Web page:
"We were setting up Dina and Garrett as we were leading toward the end of season 6, where they finally decided to give it a go as an actual relationship, bonafide relationship," Miller revealed. "We thought that was a fun throw forward as well for season 7. Like, what are they like when they try to just be a couple?" 

Trae Patton/NBC

"Yeah, we were going to shift in the absence of Amy coming back and we were trying to make a shift to Dina and Garrett as the main romantic couple that we're rooting for, even though they are so different from Jonah and Amy as a couple," Green added.

"We were both super excited about exploring that relationship because it had been such a, 'It's just a sidepiece thing.' We never really got to dive into them," Dunn observed. "Okay, now they are in a relationship and how is this going to play out? I think it would have been hilarious. I know it would have been hilarious. I know it would've been great, but c'est la vie. Maybe somebody out there is going to have to come up with some crazy spinoff for us and pitch that."

"Absolutely. It was such a nice moment in the 'All-iday' party episode, Dina got high inadvertently and she's terrified. She doesn't want to tell her boyfriend, Brian, but then the second she sees Garrett, she's like, 'Oh, I've got to tell Garrett everything,'" Ash said. "And that actually made me tear up when I watched it, because it was such a subtle, but beautiful moment for her that she's, of course, completely doesn't even realize in the moment that it's like, 'Oh, she loves him. That's her person.'"

Other arcs Green and Miller were teeing up before they had to abandon their plans included a Dina versus Glenn, store versus store situation in season 7.

"We had the fulfillment center idea in place, but it was different. We were still liking the idea that they fight for the store, but aren't able to stop it from [closing]. But the end of the season was originally going to be, you see a big construction wall up in the store and it's basically going to be half store and half fulfillment center -- a hybrid fulfillment store is something that is really happening," Miller shared. "And we were heading toward season 7 where Dina's running the fulfillment center side and Glenn is running the store side. What is that like?"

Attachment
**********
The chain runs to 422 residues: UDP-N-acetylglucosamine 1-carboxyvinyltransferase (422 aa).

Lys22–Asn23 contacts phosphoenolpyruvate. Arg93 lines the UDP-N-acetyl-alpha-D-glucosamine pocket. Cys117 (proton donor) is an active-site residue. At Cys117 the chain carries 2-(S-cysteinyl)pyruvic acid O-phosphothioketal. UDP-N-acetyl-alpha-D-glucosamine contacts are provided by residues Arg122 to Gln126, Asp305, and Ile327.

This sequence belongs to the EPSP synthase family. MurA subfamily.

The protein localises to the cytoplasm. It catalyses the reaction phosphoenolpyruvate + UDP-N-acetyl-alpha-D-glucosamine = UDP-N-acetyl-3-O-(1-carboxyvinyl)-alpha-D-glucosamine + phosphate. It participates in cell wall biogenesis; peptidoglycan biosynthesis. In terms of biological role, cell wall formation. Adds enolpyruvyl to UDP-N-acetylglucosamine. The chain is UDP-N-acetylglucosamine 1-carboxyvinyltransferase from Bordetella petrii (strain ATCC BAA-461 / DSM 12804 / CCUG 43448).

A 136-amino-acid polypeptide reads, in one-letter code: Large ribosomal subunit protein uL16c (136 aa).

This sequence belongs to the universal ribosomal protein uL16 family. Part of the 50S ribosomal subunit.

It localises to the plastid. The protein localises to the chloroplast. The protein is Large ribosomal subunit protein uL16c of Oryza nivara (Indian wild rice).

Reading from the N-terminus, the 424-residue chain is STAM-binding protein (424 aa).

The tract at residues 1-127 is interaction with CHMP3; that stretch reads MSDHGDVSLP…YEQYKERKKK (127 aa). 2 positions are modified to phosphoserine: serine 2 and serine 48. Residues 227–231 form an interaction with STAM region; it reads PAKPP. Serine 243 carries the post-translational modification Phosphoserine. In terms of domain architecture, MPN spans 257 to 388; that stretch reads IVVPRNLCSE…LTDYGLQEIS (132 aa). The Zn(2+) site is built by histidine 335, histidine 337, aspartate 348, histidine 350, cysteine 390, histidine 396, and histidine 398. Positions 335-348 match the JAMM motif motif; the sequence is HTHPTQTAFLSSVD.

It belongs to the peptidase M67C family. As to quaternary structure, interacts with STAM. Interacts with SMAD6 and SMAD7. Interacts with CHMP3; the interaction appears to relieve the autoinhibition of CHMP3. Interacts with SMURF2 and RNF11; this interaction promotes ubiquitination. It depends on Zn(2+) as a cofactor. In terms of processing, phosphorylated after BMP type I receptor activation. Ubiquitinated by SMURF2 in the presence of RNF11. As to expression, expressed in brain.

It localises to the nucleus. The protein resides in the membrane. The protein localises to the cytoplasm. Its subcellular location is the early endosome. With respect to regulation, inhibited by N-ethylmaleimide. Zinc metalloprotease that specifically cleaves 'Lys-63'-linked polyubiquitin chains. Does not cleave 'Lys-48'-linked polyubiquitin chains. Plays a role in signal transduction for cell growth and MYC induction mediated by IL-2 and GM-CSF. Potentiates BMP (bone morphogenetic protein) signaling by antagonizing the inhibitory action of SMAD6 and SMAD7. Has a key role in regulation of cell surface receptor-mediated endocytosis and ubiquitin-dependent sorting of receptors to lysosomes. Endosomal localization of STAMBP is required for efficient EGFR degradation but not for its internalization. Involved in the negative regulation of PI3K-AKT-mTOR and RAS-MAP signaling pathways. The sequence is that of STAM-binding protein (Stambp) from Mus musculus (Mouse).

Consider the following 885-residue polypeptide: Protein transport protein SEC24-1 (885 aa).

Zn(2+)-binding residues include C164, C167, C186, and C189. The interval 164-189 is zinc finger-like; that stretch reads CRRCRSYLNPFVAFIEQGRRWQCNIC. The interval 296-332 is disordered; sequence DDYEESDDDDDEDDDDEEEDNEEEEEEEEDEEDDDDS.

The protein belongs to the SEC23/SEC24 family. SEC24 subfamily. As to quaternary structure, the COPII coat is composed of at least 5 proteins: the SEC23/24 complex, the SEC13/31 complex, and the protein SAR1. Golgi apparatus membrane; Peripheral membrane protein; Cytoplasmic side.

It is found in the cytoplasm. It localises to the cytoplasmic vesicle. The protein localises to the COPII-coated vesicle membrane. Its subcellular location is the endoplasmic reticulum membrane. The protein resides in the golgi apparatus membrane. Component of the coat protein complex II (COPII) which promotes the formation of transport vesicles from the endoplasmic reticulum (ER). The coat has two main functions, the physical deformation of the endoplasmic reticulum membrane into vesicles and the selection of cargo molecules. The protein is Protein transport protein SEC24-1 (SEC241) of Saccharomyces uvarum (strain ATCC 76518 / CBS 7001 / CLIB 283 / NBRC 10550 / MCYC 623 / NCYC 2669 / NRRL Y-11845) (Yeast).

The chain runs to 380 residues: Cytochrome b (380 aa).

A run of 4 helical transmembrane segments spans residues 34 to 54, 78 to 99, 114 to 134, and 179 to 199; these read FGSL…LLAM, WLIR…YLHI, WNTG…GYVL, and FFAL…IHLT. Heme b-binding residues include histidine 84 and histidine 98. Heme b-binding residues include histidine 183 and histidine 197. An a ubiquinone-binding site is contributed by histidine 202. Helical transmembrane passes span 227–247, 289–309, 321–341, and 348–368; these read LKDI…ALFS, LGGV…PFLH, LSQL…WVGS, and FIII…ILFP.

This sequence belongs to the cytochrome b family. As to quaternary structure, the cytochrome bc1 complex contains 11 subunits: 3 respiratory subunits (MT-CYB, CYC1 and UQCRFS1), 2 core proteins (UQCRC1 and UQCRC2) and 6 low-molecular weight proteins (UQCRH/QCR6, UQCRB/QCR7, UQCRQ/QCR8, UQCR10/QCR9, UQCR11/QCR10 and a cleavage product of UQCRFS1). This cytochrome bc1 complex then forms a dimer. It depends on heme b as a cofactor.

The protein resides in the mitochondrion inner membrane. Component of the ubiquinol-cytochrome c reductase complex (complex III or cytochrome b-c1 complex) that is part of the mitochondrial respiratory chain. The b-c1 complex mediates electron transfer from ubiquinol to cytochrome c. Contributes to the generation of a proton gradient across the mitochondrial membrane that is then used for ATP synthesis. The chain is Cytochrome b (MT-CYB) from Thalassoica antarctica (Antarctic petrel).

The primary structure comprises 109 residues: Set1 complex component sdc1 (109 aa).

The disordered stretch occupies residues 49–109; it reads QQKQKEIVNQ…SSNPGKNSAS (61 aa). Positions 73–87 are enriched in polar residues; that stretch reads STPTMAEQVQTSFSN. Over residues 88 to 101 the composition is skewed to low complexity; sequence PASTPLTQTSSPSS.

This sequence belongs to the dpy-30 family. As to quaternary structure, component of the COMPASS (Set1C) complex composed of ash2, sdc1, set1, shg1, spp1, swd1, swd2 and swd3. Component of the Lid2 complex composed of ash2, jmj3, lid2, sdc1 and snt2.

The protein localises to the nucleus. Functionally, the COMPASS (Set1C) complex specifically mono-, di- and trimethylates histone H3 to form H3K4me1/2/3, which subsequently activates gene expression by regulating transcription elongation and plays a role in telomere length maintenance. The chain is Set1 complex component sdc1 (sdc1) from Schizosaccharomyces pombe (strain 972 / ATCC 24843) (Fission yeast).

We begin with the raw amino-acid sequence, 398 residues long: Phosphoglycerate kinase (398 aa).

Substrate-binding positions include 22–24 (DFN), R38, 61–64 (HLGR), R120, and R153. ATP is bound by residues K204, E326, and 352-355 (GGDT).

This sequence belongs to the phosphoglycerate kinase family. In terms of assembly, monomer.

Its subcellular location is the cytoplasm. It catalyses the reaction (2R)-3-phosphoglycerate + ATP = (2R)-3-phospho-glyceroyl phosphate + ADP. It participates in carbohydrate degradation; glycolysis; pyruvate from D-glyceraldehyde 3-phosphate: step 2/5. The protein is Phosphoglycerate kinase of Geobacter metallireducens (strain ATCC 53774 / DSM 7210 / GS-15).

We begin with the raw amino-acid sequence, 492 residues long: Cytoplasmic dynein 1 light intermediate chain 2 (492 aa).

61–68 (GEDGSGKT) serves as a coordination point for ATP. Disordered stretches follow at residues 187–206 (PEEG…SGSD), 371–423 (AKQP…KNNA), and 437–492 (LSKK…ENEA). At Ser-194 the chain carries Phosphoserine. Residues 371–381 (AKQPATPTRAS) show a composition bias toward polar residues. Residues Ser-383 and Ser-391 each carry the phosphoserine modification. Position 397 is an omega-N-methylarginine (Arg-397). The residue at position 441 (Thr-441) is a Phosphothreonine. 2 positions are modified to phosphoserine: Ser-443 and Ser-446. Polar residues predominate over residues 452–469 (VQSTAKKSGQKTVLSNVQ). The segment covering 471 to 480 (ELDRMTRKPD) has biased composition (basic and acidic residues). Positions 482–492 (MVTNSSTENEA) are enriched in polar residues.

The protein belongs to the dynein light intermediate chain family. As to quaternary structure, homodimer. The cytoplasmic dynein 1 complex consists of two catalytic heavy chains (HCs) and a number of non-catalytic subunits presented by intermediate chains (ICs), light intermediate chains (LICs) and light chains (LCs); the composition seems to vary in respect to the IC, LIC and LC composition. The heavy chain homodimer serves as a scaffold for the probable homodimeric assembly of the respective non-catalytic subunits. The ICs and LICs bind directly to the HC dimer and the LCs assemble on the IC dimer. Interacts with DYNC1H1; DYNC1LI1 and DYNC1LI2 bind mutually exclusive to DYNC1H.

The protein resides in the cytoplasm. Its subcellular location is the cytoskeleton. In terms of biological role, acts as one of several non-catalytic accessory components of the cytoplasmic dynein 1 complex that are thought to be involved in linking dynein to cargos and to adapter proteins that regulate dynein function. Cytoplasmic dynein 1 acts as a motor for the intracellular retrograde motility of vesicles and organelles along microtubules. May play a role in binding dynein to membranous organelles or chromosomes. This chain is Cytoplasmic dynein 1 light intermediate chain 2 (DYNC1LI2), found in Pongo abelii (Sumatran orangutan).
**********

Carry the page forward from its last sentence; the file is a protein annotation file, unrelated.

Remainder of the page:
"That was going to be a payoff to the whole thing of them as co-managers and showing that they each have different skills that they bring to the table as managers. Dina's better with the practical 'Let's get the job done' kind of stuff and Glenn is more people-minded," Green noted. "It seemed like a natural [next step]. It would have been fun to see the two camps of the store -- one led by Dina and one led by Glenn in a season 7 with their different approaches to things."

As for what the cast will miss most about their six years on Superstore, they all had varying memories to share. But they all had one common thread: each other.

"I'll miss our dinners," Feldman said. "That's one of the things about what our show is about, which is it's not about the place and it's not about the thing you're doing, it's the people you're doing it with. I thought I was going to be sad looking at our stage for the last time or even my trailer for the last time at base camp, and I realized on those last times, those are just places and things. It's the people that I'm going to miss. I won't miss the break room scenes or the blue vests, I'll miss the dinners that we all went to. I'll miss our trips that we took to Vegas and Austin and New Orleans. I'm going to miss seeing these people all the time."

"On that last day, I kept just walking around and saying, 'Six years is longer than you go to high school.' I've never had a job for six years. It's such an immense amount of time in your life. That's a chunk of time, especially in terms of your life to this point. When you book a network show as an actor, it's like, 'Oh my gosh, I booked a network show,' and then it gets picked up. But then when you realize that it's with a bunch of people that you genuinely care about and you also realize that you're creatively collaborating and creating this thing together, that you really become invested in, that's a special 'stars align, once in your lifetime' for one of those," Ash said. "That's not to say that every other job I ever get is going to be terrible, but I think that this was the special one, for sure."

For more on Superstore, watch below.